Eldoret, Kenya, needs our help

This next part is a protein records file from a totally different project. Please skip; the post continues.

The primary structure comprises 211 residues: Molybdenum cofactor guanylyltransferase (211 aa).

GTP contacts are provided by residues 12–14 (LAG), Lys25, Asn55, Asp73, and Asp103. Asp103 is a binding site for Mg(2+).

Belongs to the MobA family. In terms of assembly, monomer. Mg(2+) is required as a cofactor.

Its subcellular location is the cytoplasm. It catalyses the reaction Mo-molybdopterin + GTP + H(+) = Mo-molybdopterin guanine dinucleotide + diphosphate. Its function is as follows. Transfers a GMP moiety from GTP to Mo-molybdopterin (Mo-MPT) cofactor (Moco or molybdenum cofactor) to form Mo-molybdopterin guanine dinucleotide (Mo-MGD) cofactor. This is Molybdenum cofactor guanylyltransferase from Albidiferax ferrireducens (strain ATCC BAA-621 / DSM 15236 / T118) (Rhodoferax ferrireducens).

Friends of peace,At the start of a new year in America, and with the Iowa caucuses just wrapping up, it is easy to get swept up in the excitement of peaceful democratic change. At the start of 2008 in Kenya, however, a nation has been swept up in the horrific aftermath of a presidential election that has proved far from peaceful. As we look forward here at home, the promise of democracy is slipping away into violence on the other side of our world. Two weeks ago, I was in Kenya for the second time, visiting the HIV/AIDS program that I worked for last summer. I traveled across a peaceful country from Nairobi, to Eldoret to Kisumu. If you check your international headlines this morning, you will see that these three cities are suddenly violent, scary places. Last week, incumbent President Mwai Kibaki, a member of the Kikuyu tribe, was sworn in for a second term amidst international outcry over serious and documented election irregularities. The country exploded. Supporters of the opposition party took to the streets in angry mobs, attacking members of the Kikuyu tribe nationwide. For the past few days, I’ve been talking to terrified friends and colleagues in the city of Eldoret who are currently seeking refuge in homes, churches, police stations and hospitals. They are telling me stories of brutal mob killings, beheadings, roadblocks, identity card checks and the burning of a church where dozens of women and children died seeking refuge. This is nothing like the warm Eldoret that I called home last summer. In June, I trained for a marathon with two young Kikuyu runners in Eldoret, Silas and Jacob. The day before our big race, Silas’ mother cooked us a huge meal at their home on the outskirts of town. I spoke with Silas last night and he told me that two days ago his home was torched by a chanting mob. Silas and his younger brothers fled into the nearby cornfields and watched their neighbors being killed by machete. The director of my HIV/AIDS program wrote an e-mail last night, saying that the Eldoret hospital has been overrun with wounded and dying and they are running out of supplies. When I look to the start of our election season here in America I feel at once very grateful, but I am saddened by the silence among our own politicians on the campaign trail. With stories like this, it is certainly easy to write off more violence in Africa as inevitable and out of our hands. The sharp memory of Rwanda and the world’s failure in that tragedy should scream out as a reminder that our assistance is needed now. I am crushed that the vibrant community in Kenya that embraced me for six months last year is tearing itself apart. With hope, I am turning to my own community here in Glenwood to raise awareness and more specifically, relief funds. I have opened an account at Alpine Bank to receive donations for a relief fund that has been established by our program, through the Indiana University-Kenya Partnership for immediate use in Eldoret. They need cash for food, medical supplies, refugee transport, and for the reconstruction that will soon take place. Checks of any amount can be made out to the “Eldoret Relief Fund,” and mailed or dropped off at Alpine Bank, 2200 Grand Ave., Glenwood Springs, CO 81601. If you have questions about donations please contact me (email@example.com).Last summer, I knew an Eldoret full of friends from various tribes, actively working together to find solutions to real poverty challenges. I know that place still exists. I truly believe that we can help this community find its feet once again. Thank you in advance for your support; it is desperately needed.Chas Salmen is a Glenwood Springs High School graduate currently attending Oxford University in England as a Rhodes Scholar.
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